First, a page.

Dip-and-Bake Systems (Electric Motors)

The dip-and-bake system is probably one of the most common conventional methods of applying varnish. In this process, the complete stator and coil assembly is submerged in a tank of varnish, either under normal atmosphere or under vacuum or pressure.
Various parts may be either preheated or at ambient temperature depending on the type of varnish being used. The size of the part and configuration of the windings will determine the amount of time it takes for the varnish to fill the voids in the slots and windings. Submerging the part for various time intervals, weighing the part, and electrically testing the part after baking will determine the proper dip time. One disadvantage of dipping parts in varnish is that removal of the varnish in unwanted areas is required after baking, thus adding to the cost of the finished assembly.
Conventional dip-and-bake systems using convection heat typically have dip times in the range of 5 to 30 min for larger parts and bake times of 2 to 4 h at 350°F (205°C). Times range from 30 s to 5 min for smaller parts. Parts coated with water-based varnishes will operate at lower temperatures.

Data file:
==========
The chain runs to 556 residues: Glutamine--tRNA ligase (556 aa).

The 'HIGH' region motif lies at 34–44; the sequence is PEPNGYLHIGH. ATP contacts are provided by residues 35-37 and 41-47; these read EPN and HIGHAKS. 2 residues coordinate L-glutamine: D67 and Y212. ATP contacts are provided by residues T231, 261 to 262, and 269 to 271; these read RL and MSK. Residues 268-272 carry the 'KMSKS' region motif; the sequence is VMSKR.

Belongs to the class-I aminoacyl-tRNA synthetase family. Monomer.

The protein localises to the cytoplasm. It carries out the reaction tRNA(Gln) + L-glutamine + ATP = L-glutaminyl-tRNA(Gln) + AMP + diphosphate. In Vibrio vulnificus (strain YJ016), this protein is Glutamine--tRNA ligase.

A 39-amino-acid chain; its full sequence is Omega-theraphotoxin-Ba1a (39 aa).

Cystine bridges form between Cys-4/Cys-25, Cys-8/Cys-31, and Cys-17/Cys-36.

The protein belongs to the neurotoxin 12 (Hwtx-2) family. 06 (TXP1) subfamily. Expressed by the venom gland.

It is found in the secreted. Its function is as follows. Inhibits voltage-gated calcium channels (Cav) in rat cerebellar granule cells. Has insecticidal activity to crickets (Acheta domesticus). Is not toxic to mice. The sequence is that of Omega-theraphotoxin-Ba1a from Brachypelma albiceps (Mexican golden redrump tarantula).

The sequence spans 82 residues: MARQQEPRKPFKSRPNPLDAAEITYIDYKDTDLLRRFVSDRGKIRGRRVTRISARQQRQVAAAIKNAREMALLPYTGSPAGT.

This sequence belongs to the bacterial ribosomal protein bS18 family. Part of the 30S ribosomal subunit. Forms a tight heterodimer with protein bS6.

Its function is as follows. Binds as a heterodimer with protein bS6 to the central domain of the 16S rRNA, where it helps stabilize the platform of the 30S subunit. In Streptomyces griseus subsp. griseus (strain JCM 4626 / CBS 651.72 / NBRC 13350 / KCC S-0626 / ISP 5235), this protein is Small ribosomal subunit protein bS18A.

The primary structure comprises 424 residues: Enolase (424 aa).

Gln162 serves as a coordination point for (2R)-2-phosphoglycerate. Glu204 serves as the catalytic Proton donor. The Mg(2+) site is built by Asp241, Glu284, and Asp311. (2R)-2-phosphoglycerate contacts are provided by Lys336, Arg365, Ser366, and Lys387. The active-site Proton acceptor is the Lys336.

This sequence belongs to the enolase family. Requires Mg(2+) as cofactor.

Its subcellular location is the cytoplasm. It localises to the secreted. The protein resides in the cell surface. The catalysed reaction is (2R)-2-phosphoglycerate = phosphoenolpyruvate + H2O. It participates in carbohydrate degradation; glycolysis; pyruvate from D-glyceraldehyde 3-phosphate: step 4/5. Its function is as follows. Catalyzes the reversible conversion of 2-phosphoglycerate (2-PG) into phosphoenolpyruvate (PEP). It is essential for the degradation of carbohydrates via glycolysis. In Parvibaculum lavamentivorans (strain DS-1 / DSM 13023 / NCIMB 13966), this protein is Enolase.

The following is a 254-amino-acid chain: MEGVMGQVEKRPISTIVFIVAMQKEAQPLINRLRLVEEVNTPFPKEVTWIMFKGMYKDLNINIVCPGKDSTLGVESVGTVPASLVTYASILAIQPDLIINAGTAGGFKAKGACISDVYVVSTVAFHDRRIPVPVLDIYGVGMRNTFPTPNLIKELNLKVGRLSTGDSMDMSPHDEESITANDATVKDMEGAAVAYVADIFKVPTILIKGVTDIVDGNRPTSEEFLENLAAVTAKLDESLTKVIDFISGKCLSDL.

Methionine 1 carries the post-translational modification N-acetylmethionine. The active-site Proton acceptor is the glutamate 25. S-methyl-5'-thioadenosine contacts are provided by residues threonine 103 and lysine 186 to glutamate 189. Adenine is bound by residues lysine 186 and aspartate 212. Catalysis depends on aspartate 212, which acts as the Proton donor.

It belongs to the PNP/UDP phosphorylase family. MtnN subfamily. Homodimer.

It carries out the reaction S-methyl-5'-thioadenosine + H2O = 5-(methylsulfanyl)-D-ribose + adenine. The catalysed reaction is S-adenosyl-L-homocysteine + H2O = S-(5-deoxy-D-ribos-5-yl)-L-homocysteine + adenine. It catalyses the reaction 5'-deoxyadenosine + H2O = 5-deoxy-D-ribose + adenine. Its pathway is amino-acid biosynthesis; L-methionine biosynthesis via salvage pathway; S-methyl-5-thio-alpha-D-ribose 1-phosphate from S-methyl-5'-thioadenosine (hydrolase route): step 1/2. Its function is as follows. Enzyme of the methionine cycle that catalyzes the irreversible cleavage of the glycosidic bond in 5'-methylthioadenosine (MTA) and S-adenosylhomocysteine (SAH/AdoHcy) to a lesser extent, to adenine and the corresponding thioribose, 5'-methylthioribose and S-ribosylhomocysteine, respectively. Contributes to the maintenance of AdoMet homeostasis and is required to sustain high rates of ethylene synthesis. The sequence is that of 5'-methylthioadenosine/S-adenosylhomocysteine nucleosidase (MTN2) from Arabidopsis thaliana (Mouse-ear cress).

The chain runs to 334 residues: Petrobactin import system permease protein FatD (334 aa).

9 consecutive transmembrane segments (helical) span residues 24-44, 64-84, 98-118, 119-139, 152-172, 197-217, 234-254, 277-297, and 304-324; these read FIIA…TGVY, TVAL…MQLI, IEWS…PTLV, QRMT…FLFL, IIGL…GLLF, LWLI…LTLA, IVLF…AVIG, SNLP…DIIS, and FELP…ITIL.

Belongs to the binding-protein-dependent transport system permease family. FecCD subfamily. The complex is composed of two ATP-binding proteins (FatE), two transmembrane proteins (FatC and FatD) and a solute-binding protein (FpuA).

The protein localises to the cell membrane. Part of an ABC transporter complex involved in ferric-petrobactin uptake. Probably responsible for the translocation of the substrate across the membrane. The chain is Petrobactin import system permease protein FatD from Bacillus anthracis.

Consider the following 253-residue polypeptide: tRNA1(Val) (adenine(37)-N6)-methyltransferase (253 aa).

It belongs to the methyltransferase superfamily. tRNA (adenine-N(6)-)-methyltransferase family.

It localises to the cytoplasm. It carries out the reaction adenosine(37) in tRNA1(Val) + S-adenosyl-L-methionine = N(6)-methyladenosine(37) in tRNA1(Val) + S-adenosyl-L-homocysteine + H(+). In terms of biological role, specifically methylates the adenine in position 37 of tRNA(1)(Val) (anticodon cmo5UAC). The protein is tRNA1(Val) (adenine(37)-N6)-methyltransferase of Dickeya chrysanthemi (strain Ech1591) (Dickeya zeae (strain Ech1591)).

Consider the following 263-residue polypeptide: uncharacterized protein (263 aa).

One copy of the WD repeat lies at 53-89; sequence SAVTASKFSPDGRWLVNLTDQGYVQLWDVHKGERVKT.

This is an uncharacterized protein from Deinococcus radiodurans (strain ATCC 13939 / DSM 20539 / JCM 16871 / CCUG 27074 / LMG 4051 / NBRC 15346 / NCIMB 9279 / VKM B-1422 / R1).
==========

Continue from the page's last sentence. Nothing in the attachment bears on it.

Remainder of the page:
Production lines processing over 200 parts per hour most often can justify and utilize a dip-and-bake system.
Dipping systems primarily use three different processing methods.
1. Indexing rack system. In the first method, a part is set on a rack or lowered by a hoist into the varnish. It is then removed from the varnish, allowed to drain, and set into a chain-type conveyor system. Once the rack is loaded onto the chains, it
is conveyed through the oven and allowed to cure for the recommended time. Transformers are often manufactured by this method.
2. Batch oven system. The second method of curing uses the same dipping system, but the coated rack of parts is placed into a tray oven or batch oven. Midsized stators are often processed by this method. Curing is normally completed all at one level. Stacking the racks with separators is required if multiple levels of parts are to be cured in the oven.
3. Continuous system. In the third method, the part is hung on an overhead conveyor which either is indexed on timed intervals or is continuously moving. The conveyor travels through a preheat zone, goes on through the dip tank into the bake oven, and returns back to the loading/unloading area. Quite often, cooling by forced ambient air or chilled air is incorporated into the system as the final step in the process. Parts are hung on the conveyor either by single wire hooks or on a multipart fixture. Multipart fixtures and drag-through dip systems are very common and can process the highest volume of parts per hour.

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